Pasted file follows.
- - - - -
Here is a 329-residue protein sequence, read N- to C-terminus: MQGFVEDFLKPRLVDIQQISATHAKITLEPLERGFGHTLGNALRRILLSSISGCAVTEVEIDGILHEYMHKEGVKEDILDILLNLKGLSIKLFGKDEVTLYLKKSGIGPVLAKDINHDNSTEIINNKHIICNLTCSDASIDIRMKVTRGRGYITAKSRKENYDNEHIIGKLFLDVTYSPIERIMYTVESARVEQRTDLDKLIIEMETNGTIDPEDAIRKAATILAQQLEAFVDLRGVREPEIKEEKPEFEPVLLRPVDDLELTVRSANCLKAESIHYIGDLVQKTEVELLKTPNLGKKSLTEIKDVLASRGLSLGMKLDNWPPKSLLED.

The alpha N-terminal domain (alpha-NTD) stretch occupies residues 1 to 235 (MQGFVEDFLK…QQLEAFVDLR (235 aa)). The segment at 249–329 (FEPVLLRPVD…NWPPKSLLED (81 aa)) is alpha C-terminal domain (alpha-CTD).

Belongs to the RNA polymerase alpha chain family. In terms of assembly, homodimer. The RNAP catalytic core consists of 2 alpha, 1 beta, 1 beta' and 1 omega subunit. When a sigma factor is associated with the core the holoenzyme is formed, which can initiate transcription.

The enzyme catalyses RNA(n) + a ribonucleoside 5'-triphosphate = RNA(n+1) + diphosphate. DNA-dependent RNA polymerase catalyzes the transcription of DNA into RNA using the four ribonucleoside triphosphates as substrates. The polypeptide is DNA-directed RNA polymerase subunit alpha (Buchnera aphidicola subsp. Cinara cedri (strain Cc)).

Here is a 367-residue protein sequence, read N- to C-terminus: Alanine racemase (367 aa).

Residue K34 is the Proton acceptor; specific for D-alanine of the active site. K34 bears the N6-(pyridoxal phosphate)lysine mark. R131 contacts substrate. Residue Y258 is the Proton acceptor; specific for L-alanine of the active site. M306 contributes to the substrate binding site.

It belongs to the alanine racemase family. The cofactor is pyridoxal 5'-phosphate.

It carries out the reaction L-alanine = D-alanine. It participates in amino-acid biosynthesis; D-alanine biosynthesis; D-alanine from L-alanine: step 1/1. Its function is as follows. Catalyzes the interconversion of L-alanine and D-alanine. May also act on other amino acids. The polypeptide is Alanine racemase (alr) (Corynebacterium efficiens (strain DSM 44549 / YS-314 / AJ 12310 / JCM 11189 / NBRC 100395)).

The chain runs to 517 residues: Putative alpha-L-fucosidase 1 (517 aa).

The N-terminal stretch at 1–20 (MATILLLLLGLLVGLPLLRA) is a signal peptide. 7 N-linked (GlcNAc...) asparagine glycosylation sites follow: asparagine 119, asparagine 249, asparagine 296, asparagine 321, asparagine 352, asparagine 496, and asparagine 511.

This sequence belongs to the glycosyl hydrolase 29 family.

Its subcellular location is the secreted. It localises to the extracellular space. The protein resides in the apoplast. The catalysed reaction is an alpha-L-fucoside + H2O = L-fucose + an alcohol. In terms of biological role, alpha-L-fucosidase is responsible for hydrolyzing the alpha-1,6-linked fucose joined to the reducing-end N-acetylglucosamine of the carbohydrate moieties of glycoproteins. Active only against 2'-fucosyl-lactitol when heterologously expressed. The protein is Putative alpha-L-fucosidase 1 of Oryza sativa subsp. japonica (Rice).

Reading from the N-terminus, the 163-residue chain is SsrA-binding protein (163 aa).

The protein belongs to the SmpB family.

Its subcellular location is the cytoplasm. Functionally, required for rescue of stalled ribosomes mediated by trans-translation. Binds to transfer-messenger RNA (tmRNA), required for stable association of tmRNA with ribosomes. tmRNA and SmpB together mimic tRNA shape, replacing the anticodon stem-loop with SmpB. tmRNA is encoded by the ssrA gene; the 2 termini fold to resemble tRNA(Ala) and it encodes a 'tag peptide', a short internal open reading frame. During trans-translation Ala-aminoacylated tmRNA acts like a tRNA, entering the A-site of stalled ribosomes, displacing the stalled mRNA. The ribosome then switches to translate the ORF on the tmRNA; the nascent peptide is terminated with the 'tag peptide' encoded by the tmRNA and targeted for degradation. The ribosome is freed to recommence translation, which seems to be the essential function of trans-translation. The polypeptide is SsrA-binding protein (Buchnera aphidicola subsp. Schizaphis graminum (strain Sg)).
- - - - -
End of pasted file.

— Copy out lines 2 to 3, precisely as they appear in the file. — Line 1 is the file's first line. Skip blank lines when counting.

The alpha N-terminal domain (alpha-NTD) stretch occupies residues 1 to 235 (MQGFVEDFLK…QQLEAFVDLR (235 aa)). The segment at 249–329 (FEPVLLRPVD…NWPPKSLLED (81 aa)) is alpha C-terminal domain (alpha-CTD).

Belongs to the RNA polymerase alpha chain family. In terms of assembly, homodimer. The RNAP catalytic core consists of 2 alpha, 1 beta, 1 beta' and 1 omega subunit. When a sigma factor is associated with the core the holoenzyme is formed, which can initiate transcription.